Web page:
(Adds comment, economic context)
By Alonso Soto
BRASILIA, March 24 Standard & Poor's cut
Brazil's sovereign debt rating closer to speculative territory
on Monday in a blow to President Dilma Rousseff, whose efforts
to stir the economy from a years-long slump have eroded the
Brazil had its long-term debt rating downgraded to BBB
minus, the agency's lowest investment-grade rating. S&P changed
its outlook to stable from negative, meaning further downgrades
are unlikely for now, which will come as a relief for both
politicians in Brasilia and financial markets.
The move was widely expected but the timing surprised some
As it came ahead of an October election in which Rousseff
will seek a second term, the downgrade will expose her
left-leaning government to further accusations that it has
squandered the goodwill built during a long economic boom last
Brazil has suffered from slow growth that averaged about 2
percent in recent years. Rousseff has tried to revive the
economy with tax cuts and social spending but has been widely
criticized for intervening too much and resorting to sometimes
opaque accounting moves to meet budget targets.
"The downgrade reflects the combination of fiscal slippage,
the prospect that fiscal execution will remain weak amid subdued
growth in the coming years, a constrained ability to adjust
policy ahead of the October presidential elections, and some
weakening in Brazil's external accounts," S&P said.
The agency said that fiscal credibility had been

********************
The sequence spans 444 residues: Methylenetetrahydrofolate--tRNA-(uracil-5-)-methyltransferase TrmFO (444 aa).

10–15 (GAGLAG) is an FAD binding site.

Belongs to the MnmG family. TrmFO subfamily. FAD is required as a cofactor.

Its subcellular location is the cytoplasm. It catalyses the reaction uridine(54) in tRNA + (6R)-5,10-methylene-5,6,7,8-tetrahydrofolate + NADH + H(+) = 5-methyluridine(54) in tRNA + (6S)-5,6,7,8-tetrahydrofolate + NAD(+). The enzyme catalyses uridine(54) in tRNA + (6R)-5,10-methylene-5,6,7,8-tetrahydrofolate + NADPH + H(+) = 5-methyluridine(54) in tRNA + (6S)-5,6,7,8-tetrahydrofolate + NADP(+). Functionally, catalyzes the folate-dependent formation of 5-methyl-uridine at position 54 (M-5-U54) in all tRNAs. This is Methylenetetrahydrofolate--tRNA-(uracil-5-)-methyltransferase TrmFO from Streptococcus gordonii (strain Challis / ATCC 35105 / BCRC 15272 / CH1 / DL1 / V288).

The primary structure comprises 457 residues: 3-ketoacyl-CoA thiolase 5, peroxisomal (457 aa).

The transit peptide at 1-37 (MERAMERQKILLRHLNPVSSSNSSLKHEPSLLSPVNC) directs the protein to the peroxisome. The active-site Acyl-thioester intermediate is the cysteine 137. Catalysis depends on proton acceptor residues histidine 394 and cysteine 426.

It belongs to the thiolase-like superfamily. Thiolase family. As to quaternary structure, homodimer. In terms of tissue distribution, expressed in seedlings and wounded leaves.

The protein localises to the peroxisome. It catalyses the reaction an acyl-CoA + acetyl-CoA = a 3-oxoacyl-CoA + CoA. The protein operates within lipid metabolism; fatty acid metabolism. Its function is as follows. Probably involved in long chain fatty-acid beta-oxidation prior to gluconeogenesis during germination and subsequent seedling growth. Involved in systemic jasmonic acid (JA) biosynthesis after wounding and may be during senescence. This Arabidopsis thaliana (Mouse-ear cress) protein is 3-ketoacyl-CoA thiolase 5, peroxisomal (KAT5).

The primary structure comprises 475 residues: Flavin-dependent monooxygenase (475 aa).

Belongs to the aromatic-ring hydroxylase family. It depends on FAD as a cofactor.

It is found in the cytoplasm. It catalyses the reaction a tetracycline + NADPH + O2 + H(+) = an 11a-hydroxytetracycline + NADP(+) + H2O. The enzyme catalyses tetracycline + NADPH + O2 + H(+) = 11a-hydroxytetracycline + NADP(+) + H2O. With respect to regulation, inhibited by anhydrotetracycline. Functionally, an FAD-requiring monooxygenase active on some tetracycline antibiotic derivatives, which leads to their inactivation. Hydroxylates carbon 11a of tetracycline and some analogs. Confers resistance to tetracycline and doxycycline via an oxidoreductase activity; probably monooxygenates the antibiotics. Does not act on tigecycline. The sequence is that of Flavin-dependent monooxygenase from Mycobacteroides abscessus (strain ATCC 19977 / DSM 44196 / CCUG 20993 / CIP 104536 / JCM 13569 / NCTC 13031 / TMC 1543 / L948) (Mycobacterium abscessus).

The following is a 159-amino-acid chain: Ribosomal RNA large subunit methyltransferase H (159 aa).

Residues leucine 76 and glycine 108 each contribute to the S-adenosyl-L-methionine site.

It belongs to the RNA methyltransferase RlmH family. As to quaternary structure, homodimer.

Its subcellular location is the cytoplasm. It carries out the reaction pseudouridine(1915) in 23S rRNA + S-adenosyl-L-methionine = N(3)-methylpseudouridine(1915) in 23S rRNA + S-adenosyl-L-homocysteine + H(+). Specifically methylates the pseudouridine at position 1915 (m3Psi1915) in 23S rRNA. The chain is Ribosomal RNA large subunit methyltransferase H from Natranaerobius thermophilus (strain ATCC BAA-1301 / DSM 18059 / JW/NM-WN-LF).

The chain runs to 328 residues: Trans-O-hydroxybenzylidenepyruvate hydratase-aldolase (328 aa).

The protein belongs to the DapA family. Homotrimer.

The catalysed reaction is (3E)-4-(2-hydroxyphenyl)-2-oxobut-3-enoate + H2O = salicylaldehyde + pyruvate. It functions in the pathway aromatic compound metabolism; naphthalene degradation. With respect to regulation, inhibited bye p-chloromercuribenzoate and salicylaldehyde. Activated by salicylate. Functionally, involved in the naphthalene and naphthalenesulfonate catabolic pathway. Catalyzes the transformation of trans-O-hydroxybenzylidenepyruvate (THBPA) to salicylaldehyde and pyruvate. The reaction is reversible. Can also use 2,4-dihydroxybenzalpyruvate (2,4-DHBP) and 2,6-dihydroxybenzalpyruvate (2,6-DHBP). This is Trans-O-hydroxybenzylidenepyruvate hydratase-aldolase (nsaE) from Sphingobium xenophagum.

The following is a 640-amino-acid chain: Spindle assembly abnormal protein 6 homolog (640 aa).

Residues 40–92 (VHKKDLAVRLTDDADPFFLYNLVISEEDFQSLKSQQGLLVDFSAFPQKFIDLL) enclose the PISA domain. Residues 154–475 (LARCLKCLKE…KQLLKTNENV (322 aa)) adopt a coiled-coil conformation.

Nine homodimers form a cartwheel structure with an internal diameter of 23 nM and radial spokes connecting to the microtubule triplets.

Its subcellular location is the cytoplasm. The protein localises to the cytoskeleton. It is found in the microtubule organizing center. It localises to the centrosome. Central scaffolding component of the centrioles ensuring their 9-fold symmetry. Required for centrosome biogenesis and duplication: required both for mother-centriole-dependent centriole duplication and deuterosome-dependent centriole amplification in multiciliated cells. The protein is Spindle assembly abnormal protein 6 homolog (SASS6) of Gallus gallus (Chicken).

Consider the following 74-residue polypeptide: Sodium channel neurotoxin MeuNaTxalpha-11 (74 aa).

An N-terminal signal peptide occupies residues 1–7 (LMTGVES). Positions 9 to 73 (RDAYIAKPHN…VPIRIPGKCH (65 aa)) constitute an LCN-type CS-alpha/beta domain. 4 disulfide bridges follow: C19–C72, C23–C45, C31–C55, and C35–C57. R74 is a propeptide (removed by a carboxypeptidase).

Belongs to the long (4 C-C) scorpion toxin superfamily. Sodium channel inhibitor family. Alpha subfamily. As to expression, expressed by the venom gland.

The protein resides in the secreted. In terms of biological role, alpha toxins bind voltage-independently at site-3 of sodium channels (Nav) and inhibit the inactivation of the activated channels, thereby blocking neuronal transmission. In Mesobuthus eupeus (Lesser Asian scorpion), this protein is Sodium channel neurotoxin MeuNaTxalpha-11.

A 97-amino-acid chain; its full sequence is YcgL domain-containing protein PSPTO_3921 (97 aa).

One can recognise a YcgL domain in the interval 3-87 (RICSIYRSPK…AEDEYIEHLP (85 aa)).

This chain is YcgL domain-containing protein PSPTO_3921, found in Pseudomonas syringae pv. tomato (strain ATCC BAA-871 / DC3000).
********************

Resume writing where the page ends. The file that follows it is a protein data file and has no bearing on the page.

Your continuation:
"systematically weakened" following cuts in the government's
main budget target, and that loans by state-run banks had
"undermined policy credibility and transparency."
A central bank spokesman declined comment on the downgrade.
A spokesman for Rousseff referred comment to the finance
ministry, which did not immediately respond to phone calls.
The short-term effect of the move on financial markets was
unclear, analysts said. Some investors could sell Brazilian
assets because of policies forcing them to hold higher-quality
stocks and bonds, while others may focus on the fact that S&P is
unlikely to downgrade Brazil any further.
However, S&P's move could prompt peers Moody's Investors
Service and Fitch Ratings to signal they may follow with a
downgrade of their own.
"The natural tendency for markets tomorrow is the fear that
there could be a chain reaction and other agencies may do the
same," said Ariovaldo Santos, manager of floating-rate assets at
H.Commcor in Sao Paulo.
Rousseff's government has worked to restore its credibility
on budget targets in recent months, but investors are worried
that she will resort to more unorthodox accounting moves and
raise spending as she seeks re-election.
(Additional reporting by Priscila Jordao; Editing by Brian
Winter, Kieran Murray and Bernard Orr)